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The European Union and the United States expressed “deep concern” on Thursday evening after mobs of Arakanese Buddhists attacked homes and offices of humanitarian aid workers in the capital of Burma’s western Arakan State.
Seventy-one aid workers, who provide essential health and other services, have been evacuated; some were flown to Rangoon while others remain under police protection in Sittwe.
“We are very concerned by the wave of hostilities targeting international organisations which provide essential assistance to local communities and the most vulnerable in the Rakhine [Arakan] State of Myanmar,” read a joint statement by Kristalina Georgieva, EU Commissioner for International Cooperation, and Andris Piebalgs, EU Commissioner for Development.
“We call upon the people of Sittwe, and the Rakhine State, to co-operate fully with the competent authorities in order to restore the safety of relief workers and the security of international assistance operations.”
Similarly, the US Embassy in Rangoon issued a press statement denouncing the “lack of adequate security forces and rule of law on the ground in Sittwe, and Rakhine State more broadly, to prevent the outbreak and spread of violence and to protect aid workers, their offices, and other vulnerable populations in the area.”
On Wednesday night, mobs of Arakanese Buddhists gathered around the offices of Malteser International, a Germany-based NGO that provides humanitarian aid, after hearing that a foreign staff member removed a Buddhist flag from the balcony of the building. The crowd began throwing stones at the building, which broke windows and caused other damage to the property.
“All windows were smashed with rocks,” Malteser’s country coordinator, Johannes Kaltenbach, told DVB on Thursday, a day after the initial incident.
Kaltenbach said that as the violence escalated, staff fled the premises and sought police protection, while the mob moved on to other humanitarian aid offices, which received “the same treatment”.
The crowd was eventually dispersed by security forces, who fired warning shots into the air. Local media has reported that an 11-year old girl was fatally injured by a stray bullet, though this has not been independently confirmed.
Rioting continued the following morning, and by late afternoon all aid workers in the town had fled their homes and offices, our sources said.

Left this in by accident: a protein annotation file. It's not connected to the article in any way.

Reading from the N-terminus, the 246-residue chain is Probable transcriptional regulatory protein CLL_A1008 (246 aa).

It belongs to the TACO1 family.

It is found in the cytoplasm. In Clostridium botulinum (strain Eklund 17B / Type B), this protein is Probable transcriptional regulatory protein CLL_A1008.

UN aid agencies such as UNICEF and UNOCHA, as well as the World Food Programme, were also targeted in what rights defenders say is a larger movement against all international aid in the state, which over the past two years has suffered several rounds of communal violence between Buddhists and Muslims, the latter bearing most of the damages.
Several demonstrations against aid workers in the region illustrate the widespread distrust of foreign aid workers, which many Arakanese believe are favouring Muslims. Médecins Sans Frontières (MSF) was recently evicted from the state after a series of targeted protests. President’s spokesperson Ye Htut told DVB at the time that MSF’s activities were “fuelling tensions and are detrimental to the rule of law” in the area.
“Arakanese Buddhist animus towards Muslims has reached fever-point,” said David Mathieson, senior Burma researcher for Human Rights Watch’s Asia division, “and seeing as the violence of 2012 cleansed central Sittwe of Muslims the mobs are taking it out on international aid workers erroneously cast as only assisting Rohingya.”
International voices have thus far been unanimous in denouncing the Burmese authorities for weak protection of humanitarian aid workers and vulnerable populations in Arakan State.
“The international community has to stand together and condemn these attacks against humanitarian agencies, as they should have done when MSF’s operations were suspended, and demand the national government take all measures to ensure the safety and integrity of humanitarian operations or abrogate its responsibilities as a rational government,” said Mathieson.